How Will the Rent Tour Be Different From What You Know?

Special Features   How Will the Rent Tour Be Different From What You Know?
 
With a new, young cast comes a new production with slight changes to the original direction of Rent.
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Katie LaMark and Christian Thompson Monica Simoes

At the August 24 press preview for the 20th anniversary tour of Jonathan Larson’s Pulitzer Prize- and Tony Award-winning musical Rent, the cast performed the iconic second-act opener “Seasons of Love” starting in a circle formation, holding hands. Members of the press were caught off guard by the staging, as it is customary that Act II start in a straight line.

So, when the tour launches September 12 in Bloomington, IN, is that how “Seasons” will start? “I don’t know yet,” explains director Evan Ensign. “I did that only because we’re only a week-and-a-half into rehearsals, and we just staged it, but I [thought that] what the press never gets to see [or] anybody who doesn’t do the show doesn’t see [is] that’s always our beginning [in rehearsal]. That ‘Seasons’ circle is us together…”

He adds that “every time you do Rent with a different group, it changes—partly because of what they bring to it—and this one will be slightly different.”

The 20th anniversary tour is a non-Equity production comprised of actors in their early twenties, most of whom saw Rent for the first time by watching the 2005 film. Get to know the eight leads here.

“There are slight little things we’re doing to the staging,” says Ensign, “just to engage [the audience] slightly differently ... [but also] to clarify some story and things like that.”

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Skyler Volpe Monica Simoes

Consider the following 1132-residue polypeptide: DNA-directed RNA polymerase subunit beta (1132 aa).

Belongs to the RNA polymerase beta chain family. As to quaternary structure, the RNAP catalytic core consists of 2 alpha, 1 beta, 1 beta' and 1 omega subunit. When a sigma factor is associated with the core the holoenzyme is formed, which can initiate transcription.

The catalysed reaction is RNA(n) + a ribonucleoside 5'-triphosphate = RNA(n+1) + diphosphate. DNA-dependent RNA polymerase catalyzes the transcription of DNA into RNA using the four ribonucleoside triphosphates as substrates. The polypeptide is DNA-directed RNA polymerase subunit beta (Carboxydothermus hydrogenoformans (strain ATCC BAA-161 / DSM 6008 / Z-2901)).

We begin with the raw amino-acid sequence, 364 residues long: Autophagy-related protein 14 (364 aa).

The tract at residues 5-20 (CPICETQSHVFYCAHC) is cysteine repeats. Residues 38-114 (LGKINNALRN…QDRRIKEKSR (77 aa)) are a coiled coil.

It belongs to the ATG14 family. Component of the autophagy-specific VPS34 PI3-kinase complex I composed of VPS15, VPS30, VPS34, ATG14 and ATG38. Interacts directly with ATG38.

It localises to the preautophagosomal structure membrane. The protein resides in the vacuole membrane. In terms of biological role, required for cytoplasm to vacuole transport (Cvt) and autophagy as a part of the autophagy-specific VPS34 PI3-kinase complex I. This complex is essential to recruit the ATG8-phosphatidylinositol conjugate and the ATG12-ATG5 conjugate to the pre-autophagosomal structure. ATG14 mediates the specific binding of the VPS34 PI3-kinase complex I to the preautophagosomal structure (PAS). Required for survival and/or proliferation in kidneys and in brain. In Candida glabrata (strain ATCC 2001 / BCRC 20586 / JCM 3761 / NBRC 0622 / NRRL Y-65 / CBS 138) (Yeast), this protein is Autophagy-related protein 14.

Marlies Yearby, who was Tony-nominated for her original choreography of the 1996 production on Broadway, is back, and she’s also making slight tweaks to how the piece moves because she “can’t help” herself, she says.

“It’s a new palate,” she explains. “Certainly, we were attracted to [the cast] for the way they embody the character, but also I was very attracted to them because of who they are as themselves and their authentic selves and how they approach that character. As a result, as an example, Christian [Thompson] is the first Benny that I played with that, in his body, he has straight movement. He comes from that place, so I’m kind of tantalized a little bit to see how that lives in this version.”

Without taking Rent out of its period, director Ensign and choreographer Yearby explain that they will pull from today’s popular culture to enhance and influence how this 2016 version of Rent breathes.

“We can’t suddenly become contemporary,” says Ensign, “but we can utilize things—technology. Our lighting design is going to be completely different because we’re going to be using moving lights that didn’t exist back then [in 1996]. We need to be true to our time, but we also are here and alive and participating in [the show] knowing the latter, so we’re trying to marry both. It’s not only about finding that the piece is relevant to politics today and racial issues that are going on today, but those things really start to connect with us in a different way, and we have a cast that comes at it from a whole different point of view than we did 18 or 20 years ago because of what was going on then. There’s aspects of this play that they don’t even know, and we have to talk a lot about, but they find things in their own lives that relate to it, and we are having lots of those discussions. It’s beautiful.”

In terms of what exactly will be different, Ensign admits, “I don’t want to give things away. Some of it, we’re actually still talking about. … We might start Act II slightly differently. We might start Act I slightly differently.”

As for its look, the show’s original costumer Angela Wendt, who also costumed the 2011 Off-Broadway revival at New World Stages, is also designing the look for the tour.

“At this point, I’m really happy that I had a chance to change everything and then some, which I did Off-Broadway,” she says, “so now I feel at liberty to keep what I really liked because I had a chance to change everything. But there’s a few select ones that I like to play with, notably there’s a Santa update. You know, [the coat Angel wears in] ‘La Vie Boheme’—slight changes—and with the ensemble, I always see what kind of people they cast to make it look authentic. I need to play a bit.”

As for “Seasons of Love,” says the director, “Actually, watching it today, I came up with a whole other thought. We’re playing!”

Michael Gioia is the Features Manager at Playbill.com. Follow him on Twitter at @PlaybillMichael.

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